GDPR and the management of third party suppliersPosted in : Seamus Says - Employment Law Discussion on 18 October 2017
Q. Why should an employer seek assurances from external suppliers or data processors? Who's responsible if it's a data breach?
Seamus: This is interesting as well and one that we discussed in our seminars. Because we rely on third parties, we do send information out and those third parties hold that information. We don't do it internally here, but things like payroll, records could be gone off to a third party or even at times HR completely.
Scott: Occupational health, all that kind of stuff.
Seamus: Absolutely. It's really about asking the third party for a copy of the data protection policy and procedure. I think it's about meeting with them, engaging with them, getting to know, getting assurances from them that they're doing things properly, asking to see their system and how they store things, are they using encrypted emails? Are they password protecting documentation that's been back and forth? You'll get a bit of a general theme as you work with them.
The reality here is if there are fines and breaches that come along, his head will roll if we put it that way. Potentially what the employer could do is get some sort of indemnity, some sort of assurance in writing from the third-party provider and seek to cover their back in that sense. The reality is if there's a breach that happens, it falls on the head of the employer from a publicity and media side of everything else. The employer will look very wicked.
Scott: Just don't ask that part of the questions. You've got €20 million fines or 4% of your global turnover. But each of those individuals, as is happening with Morrisons at the moment with their staff members, when their records were breached. So, you're facing that plus the publicity. It's a massive risk for most employers.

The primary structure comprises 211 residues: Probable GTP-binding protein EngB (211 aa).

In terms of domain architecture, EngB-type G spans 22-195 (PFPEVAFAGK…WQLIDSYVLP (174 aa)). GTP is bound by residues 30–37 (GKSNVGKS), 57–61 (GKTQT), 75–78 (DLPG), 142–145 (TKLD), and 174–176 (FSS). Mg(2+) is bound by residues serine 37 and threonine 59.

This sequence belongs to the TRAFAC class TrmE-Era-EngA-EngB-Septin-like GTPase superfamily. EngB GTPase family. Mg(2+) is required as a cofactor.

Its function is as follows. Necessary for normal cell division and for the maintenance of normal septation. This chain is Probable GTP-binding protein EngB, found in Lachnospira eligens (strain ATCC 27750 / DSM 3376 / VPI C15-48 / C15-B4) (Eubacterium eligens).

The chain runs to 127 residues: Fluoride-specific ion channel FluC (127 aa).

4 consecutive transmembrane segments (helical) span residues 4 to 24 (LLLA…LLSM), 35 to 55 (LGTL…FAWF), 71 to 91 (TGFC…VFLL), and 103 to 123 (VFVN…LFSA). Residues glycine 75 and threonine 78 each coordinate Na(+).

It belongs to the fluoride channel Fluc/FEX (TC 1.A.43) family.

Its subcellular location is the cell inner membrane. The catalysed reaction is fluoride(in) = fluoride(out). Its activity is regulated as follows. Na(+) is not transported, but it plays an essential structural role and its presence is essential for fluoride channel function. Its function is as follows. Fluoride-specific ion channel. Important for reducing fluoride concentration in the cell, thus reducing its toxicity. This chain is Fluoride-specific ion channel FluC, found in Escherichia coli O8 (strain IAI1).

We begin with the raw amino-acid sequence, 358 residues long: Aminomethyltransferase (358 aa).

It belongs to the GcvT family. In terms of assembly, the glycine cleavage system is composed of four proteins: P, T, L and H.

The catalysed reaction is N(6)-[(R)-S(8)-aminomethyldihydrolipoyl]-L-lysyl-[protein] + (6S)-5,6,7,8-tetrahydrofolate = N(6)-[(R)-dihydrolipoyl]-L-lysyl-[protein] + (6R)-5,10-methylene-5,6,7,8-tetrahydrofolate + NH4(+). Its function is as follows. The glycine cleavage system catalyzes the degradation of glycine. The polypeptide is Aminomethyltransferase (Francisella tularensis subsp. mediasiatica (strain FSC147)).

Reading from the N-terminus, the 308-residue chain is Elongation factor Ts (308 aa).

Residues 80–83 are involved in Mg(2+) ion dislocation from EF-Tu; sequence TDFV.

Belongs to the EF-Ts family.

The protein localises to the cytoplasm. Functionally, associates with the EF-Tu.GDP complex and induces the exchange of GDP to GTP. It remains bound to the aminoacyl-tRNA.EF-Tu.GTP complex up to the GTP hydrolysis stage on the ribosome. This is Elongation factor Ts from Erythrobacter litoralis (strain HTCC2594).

Seamus: Yeah, 100%. I think the key advice for somebody out there that is struggling or panicking about it is I've found the Information Commissioner's Office to be a good resource and they've been very helpful and they're good at giving advice and they're good at giving policies and procedures. So, if you are concerned and you're worried about it, try engaging with them. I don't know how that will work in the next few months when they're up to their eyes, they're so busy. But certainly, it's a resource there that you can go to.
More on Data Protection & Freedom of Information
- 5 Key steps in establishing an effective data protection compliance programme
- Is personal data held on a workplace messenger disclosable under a SAR for an ex-employee?
- Working Time; Sickness and Absence; National Minimum Wage Issues; GDPR; & much more
- GDPR implications of providing employee information in a TUPE situation
- Can an employer disclose a departing employee’s restrictive covenants to their new employer?
The information in this article is provided as part of Legal-Island's Employment Law Hub. We regret we are not able to respond to requests for specific legal or HR queries and recommend that professional advice is obtained before relying on information supplied anywhere within this article.